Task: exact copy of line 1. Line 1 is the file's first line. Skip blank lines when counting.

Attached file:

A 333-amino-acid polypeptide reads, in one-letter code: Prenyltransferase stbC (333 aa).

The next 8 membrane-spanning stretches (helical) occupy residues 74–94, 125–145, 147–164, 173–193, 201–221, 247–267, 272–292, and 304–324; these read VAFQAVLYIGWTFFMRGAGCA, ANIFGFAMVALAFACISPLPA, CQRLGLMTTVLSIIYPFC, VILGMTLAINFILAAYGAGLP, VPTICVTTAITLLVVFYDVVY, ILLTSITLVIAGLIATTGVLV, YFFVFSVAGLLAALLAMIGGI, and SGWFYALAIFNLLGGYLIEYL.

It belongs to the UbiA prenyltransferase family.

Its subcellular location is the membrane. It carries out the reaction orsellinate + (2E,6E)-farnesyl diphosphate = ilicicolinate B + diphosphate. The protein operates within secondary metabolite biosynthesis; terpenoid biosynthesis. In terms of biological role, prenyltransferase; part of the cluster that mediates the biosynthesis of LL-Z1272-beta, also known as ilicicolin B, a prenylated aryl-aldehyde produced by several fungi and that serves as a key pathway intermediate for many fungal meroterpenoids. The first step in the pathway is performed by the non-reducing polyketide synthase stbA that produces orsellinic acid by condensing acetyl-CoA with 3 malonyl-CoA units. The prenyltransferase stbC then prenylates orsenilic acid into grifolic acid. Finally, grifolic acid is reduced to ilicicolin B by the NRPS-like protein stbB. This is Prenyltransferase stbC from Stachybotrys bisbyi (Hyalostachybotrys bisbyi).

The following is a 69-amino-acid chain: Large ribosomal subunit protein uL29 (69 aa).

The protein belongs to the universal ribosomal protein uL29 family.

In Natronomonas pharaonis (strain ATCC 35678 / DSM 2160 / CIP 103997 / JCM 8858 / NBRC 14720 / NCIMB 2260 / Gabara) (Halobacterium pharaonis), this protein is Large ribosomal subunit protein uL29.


A 333-amino-acid polypeptide reads, in one-letter code: Prenyltransferase stbC (333 aa).